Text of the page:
Robert Chambers on the Fifth Power (the power to empower)

Some thoughts from Robert Chambers, from whose wonderful new book I recently posted several excerpts.CLTS workshop in Mombasa_P Bongartz People tease me for being pentaphiliac.  They notice that I love fives of a thing.  Well, it’s true.  If there are six, I boil them down to five.  If there are only four I rack my brains to find a fifth.   So the four types of power have been a challenge: Power over      needing no explanation Power to          agency, meaning being able to decide to do something and then do it Power with      collective power when people come together Power within   self-confidence or something like that There had to be a fifth.  Power to Empower, linking some of these? Can people be empowered to gain power within and power with which then combine as new power to? In workshops I have invited participants to put some flesh on this power to empower.  They brainstorm lists of verbs to complete the sentence As an ‘upper’, to empower ‘lowers’ you can  ……….. Uppers includes people who are dominant or powerful in a situation or relationship , with power over and power to, and lowers means people who are subordinate and relatively powerless in a situation or relationship.  There are innumerable upper-lower pairs (parent-child, teacher student, …..).  So what can uppers do to empower lowers?   You may want to make you own list. Some verbs come up again and again- listen, respect, trust, inspire, coach, mentor, give responsibilities… Some are behaviours from the PRA (Participatory Rural Appraisal) tradition

  • Sit down, listen, learn
  • Facilitate  (fundamental to good management behaviour, to transforming relationships…?)
  • Hand over the stick (or pointer, baton, marker pen, chalk, powerpoint clicker, microphone…even megaphone  -yes really, with large groups….)  (Duncan wrote to me that he still feels funny inside when he does this – a mixture of excitement and reluctance! I know the feeling.  It is also often relaxing as you hand over responsibility).
  • Ask them!  – as an upper, ask lowers what they know, their priorities, their ideas, advice and views.   Often they come up with ideas new to the upper.  Power relations are reversed or levelled.  Uppers discover that ‘They Can Do It’ – that lowers have unsuspected capabilities.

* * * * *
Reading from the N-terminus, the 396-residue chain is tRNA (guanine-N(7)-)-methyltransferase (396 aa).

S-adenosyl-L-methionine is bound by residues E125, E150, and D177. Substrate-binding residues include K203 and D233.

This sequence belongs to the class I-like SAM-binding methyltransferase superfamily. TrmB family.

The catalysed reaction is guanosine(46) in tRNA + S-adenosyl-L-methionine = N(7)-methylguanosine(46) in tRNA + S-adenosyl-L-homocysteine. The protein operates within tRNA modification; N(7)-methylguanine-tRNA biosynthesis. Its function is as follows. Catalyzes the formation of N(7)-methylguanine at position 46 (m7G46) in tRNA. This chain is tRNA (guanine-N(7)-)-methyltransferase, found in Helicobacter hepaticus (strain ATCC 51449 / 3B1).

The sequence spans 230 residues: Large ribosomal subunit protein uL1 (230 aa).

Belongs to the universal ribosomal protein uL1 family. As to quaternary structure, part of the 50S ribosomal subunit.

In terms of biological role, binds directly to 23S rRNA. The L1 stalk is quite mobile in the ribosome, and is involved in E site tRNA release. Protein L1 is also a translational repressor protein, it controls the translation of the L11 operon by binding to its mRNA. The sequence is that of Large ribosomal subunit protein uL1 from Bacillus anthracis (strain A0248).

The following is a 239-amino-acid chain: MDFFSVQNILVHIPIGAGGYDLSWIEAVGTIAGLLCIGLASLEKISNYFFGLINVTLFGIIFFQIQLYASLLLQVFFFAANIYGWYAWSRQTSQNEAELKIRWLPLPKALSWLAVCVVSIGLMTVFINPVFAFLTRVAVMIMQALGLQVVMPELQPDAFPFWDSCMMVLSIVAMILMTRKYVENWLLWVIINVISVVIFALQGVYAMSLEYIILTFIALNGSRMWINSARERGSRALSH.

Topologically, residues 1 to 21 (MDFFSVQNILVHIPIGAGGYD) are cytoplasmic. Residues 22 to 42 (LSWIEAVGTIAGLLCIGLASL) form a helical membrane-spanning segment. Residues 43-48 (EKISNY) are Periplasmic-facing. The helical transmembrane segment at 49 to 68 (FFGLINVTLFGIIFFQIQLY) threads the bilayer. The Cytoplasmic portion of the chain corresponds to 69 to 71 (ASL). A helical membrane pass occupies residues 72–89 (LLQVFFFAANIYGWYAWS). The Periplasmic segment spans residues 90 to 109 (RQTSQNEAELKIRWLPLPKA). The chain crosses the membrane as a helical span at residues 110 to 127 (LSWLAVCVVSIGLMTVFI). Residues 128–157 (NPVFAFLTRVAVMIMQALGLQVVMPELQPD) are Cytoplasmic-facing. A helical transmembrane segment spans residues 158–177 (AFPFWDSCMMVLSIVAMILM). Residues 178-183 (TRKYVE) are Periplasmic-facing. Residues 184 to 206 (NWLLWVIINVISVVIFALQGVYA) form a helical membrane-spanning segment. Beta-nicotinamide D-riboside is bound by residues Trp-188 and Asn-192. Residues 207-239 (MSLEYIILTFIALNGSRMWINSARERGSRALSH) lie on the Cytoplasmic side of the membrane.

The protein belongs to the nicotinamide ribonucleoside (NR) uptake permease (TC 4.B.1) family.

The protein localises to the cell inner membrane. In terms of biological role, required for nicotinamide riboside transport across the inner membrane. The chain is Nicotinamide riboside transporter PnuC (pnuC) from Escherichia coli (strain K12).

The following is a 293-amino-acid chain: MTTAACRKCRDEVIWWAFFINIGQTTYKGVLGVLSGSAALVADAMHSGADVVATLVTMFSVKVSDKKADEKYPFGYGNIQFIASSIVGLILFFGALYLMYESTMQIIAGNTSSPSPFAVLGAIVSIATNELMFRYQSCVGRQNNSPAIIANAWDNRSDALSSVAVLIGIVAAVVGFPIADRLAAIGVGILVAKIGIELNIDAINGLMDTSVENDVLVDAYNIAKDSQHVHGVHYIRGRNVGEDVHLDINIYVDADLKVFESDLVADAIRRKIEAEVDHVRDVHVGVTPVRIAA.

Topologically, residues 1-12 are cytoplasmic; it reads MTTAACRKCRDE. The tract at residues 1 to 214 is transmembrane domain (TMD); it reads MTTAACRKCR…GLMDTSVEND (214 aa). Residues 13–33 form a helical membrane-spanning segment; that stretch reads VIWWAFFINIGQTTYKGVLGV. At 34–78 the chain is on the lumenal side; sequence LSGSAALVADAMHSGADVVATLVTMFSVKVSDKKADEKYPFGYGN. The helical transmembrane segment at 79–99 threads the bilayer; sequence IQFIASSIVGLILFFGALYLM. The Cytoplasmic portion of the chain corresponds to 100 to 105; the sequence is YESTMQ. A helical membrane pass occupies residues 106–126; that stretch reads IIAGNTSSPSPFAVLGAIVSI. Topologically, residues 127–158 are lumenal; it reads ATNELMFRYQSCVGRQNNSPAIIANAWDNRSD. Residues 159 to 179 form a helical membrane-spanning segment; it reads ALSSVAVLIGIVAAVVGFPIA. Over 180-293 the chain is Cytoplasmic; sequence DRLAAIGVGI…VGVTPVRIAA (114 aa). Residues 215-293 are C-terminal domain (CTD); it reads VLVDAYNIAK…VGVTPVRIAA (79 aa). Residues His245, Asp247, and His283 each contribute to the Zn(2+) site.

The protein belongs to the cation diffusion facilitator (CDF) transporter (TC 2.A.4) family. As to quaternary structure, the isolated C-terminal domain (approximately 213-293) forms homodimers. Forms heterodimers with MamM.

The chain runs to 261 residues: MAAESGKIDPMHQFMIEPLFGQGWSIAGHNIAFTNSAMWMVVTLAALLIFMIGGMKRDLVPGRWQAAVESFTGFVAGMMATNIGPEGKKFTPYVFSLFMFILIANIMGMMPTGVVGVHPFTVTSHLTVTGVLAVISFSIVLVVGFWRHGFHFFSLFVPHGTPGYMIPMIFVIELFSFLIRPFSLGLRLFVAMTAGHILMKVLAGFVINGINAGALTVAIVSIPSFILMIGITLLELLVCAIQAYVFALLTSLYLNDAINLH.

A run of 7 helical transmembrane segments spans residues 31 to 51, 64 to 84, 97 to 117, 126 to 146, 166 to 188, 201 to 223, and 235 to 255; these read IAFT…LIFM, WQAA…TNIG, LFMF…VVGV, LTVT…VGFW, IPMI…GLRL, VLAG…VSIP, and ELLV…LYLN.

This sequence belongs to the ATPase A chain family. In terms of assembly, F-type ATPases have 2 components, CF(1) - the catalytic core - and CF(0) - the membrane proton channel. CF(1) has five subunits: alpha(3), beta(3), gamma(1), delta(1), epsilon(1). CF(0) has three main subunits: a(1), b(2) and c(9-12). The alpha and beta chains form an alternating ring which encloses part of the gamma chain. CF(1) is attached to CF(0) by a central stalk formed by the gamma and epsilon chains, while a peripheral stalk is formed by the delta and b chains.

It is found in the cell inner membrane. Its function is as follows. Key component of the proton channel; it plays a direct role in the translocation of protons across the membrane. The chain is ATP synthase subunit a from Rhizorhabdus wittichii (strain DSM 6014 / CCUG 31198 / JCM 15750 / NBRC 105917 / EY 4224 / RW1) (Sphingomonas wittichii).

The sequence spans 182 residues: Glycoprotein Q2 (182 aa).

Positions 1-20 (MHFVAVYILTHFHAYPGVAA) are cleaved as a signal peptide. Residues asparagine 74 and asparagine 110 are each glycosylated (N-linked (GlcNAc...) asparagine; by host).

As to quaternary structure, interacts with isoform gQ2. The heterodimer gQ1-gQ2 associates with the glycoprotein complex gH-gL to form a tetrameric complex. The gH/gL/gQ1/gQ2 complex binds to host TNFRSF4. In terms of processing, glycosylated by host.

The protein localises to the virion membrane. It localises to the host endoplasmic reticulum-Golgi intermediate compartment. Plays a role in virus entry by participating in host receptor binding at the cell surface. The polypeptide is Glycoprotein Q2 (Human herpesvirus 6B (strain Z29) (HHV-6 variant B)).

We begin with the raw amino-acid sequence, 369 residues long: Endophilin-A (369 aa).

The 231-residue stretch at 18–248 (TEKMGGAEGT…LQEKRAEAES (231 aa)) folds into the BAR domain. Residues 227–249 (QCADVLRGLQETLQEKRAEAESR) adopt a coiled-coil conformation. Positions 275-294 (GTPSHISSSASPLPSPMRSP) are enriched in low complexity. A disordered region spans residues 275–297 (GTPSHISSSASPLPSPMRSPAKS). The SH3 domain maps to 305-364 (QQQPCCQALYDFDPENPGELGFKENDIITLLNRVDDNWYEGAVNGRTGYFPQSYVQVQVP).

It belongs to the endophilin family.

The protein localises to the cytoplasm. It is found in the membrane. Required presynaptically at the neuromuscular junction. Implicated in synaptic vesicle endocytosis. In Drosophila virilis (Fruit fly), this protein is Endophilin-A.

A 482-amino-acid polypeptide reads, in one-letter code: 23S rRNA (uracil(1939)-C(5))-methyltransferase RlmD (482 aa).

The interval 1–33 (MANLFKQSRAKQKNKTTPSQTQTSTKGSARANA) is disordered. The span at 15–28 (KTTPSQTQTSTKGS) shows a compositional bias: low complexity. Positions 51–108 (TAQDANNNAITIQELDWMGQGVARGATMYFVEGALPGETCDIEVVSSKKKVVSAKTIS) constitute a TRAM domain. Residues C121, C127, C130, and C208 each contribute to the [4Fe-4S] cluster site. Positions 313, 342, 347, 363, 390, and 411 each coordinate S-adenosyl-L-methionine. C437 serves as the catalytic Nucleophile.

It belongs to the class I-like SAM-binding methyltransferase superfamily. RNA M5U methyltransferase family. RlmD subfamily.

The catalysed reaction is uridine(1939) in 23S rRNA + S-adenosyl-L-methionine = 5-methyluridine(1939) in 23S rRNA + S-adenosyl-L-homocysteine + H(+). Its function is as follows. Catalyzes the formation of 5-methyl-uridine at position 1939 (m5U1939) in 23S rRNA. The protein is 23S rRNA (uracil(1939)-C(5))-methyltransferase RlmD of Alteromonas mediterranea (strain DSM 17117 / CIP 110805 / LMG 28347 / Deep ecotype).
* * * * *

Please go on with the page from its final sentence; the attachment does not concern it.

• Shut up!  The empowering power of silence – surprisingly hard to practice – ‘suffering the silence’ but worth a try
unity is strength cartoonOther less obvious ones don’t always come up:
  • Make simple empowering rules.  Take codes of conduct for a workshop, for instance.  These can give voice to those who hold back and restrain and limit the big talkers.   With ‘Senior Silence’ no senior person or upper is to speak.  Lowers come into their own and uppers are sometimes amazed at what they know and say.
A neatly self-regulating  system comes from Nepal.  Every time a person speaks a sweet is put in their mouth.  Sucking only – no high-speed crunching allowed.   The Director of an NGO was so frustrated that he crunched, and became known as ‘our sweet-crunching friend’.
  • Convene  –  invite people to come together and share knowledge and ideas, co-generate knowledge and gain solidarity.  This happens again and again with women’s groups, leading to Power To and action
  • Broker             act as mediator, intermediary, conciliator…
  • Ask empowering questions.
Here’s an example. The Country Director of an INGO on arrival sent a message to all 150 or so of her staff.  She asked them what they would like her NOT to do.  Wow!  It paid off, and how.  She received guidance from over a hundred responses.  And now that INGO has for two successive years received the award for the best managed organisation in the whole country, beating all competition in the private sector! Is there a synergy here?  Can these behaviours by uppers balance or reverse power relations, generating a synergy of power with, power within and power to? So can power to empower be a win-win?  Used well, can it liberate uppers, reducing the stresses of responsibility and control?  And can it lead to better ideas, better performance, better management, a better life? Pie in the sky?  Or realism?  What is your experience?  What do you think?]]>

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3 Responses to “Robert Chambers on the Fifth Power (the power to empower)”
  1. Cathy Farnworth

    I like this contribution, though I do not think that the question, or the suggestions, are in any way new. It is the most obvious of all questions – I hope other readers will add strategies. Loved the sweet sucking one! I remember how Brian Goodwin at Schumacher College in Devon used to say ‘Participation is in the Pause’. He meant that everyone should take time to listen, to be still, to think, to reflect. It is not only about filling silence with sound, but about everyone taking time out.

    • Duncan

      No-one beats the Quakers on that one. You finish giving a rousing speech to a Quaker meeting and no-one claps. They all sit in silence and reflect on what you have just said. Extremely disturbing and effective!